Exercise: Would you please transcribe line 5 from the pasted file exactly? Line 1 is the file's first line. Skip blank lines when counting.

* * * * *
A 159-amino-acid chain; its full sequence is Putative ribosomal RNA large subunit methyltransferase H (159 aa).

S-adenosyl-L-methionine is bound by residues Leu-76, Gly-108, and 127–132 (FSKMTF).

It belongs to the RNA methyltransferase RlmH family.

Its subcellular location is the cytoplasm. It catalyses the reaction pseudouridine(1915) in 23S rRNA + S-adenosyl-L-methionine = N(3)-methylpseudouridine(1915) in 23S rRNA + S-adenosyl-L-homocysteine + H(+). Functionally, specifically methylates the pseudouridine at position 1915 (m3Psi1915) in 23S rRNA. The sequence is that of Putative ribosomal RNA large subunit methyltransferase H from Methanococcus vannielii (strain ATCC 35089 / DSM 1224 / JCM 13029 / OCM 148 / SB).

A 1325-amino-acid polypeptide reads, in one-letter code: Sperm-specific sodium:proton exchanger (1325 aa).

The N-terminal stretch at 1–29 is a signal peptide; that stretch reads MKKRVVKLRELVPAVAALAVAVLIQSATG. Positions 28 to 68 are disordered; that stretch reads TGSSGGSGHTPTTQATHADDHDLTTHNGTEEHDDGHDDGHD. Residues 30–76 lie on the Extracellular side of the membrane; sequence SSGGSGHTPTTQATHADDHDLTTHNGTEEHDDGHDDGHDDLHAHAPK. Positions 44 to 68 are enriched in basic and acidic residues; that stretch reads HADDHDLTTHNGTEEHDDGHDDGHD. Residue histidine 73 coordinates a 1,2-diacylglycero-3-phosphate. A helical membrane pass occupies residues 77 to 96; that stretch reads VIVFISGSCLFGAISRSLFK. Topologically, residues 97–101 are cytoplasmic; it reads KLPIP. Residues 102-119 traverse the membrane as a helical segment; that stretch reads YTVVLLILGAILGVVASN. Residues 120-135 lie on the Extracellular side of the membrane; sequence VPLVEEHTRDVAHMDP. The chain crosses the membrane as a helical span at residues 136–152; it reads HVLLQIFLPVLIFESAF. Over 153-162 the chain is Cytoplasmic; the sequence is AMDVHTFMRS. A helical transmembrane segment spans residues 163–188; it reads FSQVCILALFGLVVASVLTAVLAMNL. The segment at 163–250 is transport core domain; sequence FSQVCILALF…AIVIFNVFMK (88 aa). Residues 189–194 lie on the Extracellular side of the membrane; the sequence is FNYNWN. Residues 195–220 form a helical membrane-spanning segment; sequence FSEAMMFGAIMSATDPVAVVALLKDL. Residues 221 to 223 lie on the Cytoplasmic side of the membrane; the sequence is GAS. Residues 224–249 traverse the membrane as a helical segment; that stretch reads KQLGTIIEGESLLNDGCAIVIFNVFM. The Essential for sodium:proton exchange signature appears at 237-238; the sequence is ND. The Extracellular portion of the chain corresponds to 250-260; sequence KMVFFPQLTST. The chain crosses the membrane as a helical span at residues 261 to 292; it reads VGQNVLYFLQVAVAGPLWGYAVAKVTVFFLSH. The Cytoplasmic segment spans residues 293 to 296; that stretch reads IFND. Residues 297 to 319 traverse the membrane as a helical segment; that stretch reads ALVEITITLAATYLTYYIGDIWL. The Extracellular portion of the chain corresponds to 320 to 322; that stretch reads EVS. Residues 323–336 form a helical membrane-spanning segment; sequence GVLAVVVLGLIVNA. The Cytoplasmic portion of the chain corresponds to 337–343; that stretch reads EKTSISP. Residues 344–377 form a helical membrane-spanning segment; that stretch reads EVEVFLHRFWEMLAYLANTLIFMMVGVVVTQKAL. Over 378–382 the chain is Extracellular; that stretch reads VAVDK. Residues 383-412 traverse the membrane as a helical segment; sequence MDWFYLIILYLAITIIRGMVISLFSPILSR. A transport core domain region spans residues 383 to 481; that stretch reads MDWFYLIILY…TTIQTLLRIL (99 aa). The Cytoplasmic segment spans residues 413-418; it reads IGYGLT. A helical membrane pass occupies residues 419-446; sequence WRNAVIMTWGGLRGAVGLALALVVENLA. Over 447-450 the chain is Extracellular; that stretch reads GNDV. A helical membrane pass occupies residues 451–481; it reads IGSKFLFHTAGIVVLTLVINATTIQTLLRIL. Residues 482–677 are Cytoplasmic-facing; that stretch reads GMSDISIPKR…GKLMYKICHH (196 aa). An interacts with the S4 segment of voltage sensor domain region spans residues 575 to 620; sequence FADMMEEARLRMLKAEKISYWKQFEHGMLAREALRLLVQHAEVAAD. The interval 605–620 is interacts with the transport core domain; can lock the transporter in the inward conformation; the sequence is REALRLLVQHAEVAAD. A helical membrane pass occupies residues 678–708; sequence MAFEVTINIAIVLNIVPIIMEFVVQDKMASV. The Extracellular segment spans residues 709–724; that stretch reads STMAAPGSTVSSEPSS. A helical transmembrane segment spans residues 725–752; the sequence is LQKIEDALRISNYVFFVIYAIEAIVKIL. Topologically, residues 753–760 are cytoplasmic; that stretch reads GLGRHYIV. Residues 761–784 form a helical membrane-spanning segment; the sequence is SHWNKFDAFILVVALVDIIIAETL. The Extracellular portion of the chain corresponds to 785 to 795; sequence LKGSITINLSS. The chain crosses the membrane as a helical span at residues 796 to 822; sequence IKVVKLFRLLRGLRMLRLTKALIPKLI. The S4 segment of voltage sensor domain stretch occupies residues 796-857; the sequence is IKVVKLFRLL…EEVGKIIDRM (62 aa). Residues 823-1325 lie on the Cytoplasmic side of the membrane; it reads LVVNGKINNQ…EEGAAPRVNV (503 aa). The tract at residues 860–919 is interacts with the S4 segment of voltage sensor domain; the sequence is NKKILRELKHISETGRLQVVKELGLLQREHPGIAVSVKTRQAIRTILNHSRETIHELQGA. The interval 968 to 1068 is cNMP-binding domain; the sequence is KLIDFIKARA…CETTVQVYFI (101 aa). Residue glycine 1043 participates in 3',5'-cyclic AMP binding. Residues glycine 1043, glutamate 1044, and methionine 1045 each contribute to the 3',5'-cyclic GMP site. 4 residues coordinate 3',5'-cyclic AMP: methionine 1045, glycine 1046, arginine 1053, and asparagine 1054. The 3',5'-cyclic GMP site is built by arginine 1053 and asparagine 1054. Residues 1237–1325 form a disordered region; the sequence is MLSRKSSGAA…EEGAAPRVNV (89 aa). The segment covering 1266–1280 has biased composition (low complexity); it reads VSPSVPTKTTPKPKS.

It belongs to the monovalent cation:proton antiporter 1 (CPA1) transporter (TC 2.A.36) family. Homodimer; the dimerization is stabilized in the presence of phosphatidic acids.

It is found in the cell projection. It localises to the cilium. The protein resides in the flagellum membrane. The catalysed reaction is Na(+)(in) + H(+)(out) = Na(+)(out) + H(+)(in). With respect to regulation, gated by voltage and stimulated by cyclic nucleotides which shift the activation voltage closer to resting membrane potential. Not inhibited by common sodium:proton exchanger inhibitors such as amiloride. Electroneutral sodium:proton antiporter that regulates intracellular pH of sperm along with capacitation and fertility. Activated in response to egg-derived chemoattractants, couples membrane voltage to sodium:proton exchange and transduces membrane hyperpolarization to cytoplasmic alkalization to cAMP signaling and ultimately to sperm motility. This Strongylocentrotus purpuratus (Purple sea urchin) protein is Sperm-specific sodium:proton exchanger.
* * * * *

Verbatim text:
A 1325-amino-acid polypeptide reads, in one-letter code: Sperm-specific sodium:proton exchanger (1325 aa).